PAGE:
Horrible Monday! 1997 Volvo 850


#1

So about 9 months ago, my younger sister (18 yo) got into a car accident and totaled her car. My husband and I were nice enough to loan her his 1997 Volvo 850 GLT until she left for college (which is in 4 weeks). Yesterday morning, my dad saw fluid on the driveway from the car. They took it in this morning to our trusted Volvo repair guy and found out that the gasket of the engine motor blew off and the entire coolant system was contaminated with oil. It’s going to cost $4000 to fix it and it’s not even 100% guaranteed that it’ll be OK after fixing it. My question is how did this happen? I called my sister and asked if she hit anything or drove over anything and she said NO. What happened? The car is only 10 years old with about 120,000 miles on it. The a/c doesn’t work either, but that’s not a huge issue. If you guys have any advice or ideas, please let us know. Also, is it worth getting it fixed? Thanks in advance!


#2

It sounds like your’re talking about a blown head gasket here.

The usual causes of a blown head gasket are an overheating engine followed by someone ignoring the temp gauge and continuing onward.
The other cause could be a lead foot, and doubly so since this is a turbocharged car.
Either one points to the driver being at fault.

If the wreck was the sisters fault then the Volvo should never have been loaned to begin with.

Without a hands-on examination, it’s possible the entire engine could be scrap and I would be hesitant to recommend a partial repair at this point.


#3

The problem which is the head gasket blowing is not your sisters fault in any matter or fashion. Its a 10 year old car and thing can happen.

If the coolant contaminated the motor oil and it was driven for any period like this the engine is likely junk. Has anyone checked the motor oil to see if looks any different?


#4

I agree 100%.

There is a good chance the coolant/oil mix has eaten the crankshaft bearings by now and the only way to tell is by getting dirty.


#5

I have one thing to add. Does this car happen to be turbo charged? If turbo how sure is the mechanic that the head gasket blew?

The turbo is cooled by coolant and lubricated by motor oil. There are seals between the two passages in this smaller item that fail at some point in the life of the car. Its plausible that the turbo itself failed introducing the motor oil into the coolant.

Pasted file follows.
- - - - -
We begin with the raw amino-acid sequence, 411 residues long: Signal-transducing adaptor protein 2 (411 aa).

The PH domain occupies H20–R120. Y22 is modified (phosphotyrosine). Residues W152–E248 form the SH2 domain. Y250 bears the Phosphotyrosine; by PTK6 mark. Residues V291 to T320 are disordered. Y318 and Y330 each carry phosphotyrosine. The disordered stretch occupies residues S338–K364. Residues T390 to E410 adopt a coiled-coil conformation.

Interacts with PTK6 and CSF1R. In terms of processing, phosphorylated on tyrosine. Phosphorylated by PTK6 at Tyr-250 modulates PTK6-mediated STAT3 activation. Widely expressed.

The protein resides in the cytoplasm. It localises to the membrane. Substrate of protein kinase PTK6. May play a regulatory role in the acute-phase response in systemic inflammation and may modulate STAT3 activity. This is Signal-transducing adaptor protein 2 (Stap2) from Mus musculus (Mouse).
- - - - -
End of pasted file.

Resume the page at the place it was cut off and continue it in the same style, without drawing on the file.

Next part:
Replacement turbo’s are not cheap but a lot less than replacing a head gasket.


#6

It could be her fault. It might not be. You can blow a head gasket by over-revving the motor (but most cars prevent you from doing that). You can blow 'em by running too much boost (but unless she’s figured out how to increase the factory turbo’s output that didn’t happen either) (and if she has, it didn’t happen anyway because she’s a damn good automotive engineer :wink: )

Head gaskets can blow from age, and sometimes they just blow even in a new car.

You generally don’t blow head gaskets by hitting things or driving over things.

I agree with the other poster in that this could also be caused if you popped a turbo. Turbos also break from time to time - it’s a risk of having a turbo.

You can’t really blame your sister for this, but if they’re going to charge you $4000 for a head gasket job I’d rather see you get another car. You can replace your car for an identical one with less miles on it for 4 grand.


#7

My sister’s definitely not an automotive engineer. I have sat in a car with her driving before and she’s doesn’t really have a lead foot. The car is a turbo though.

It’s just so disheartening b/c we thought this Volvo would last forever like my husband’s high school/ college Volvo 240 wagon. The car was 20 years old before they got rid of it. Are cars just not made the same anymore???

My dad is pushing for us to get a Japanese car like a Toyota or Honda.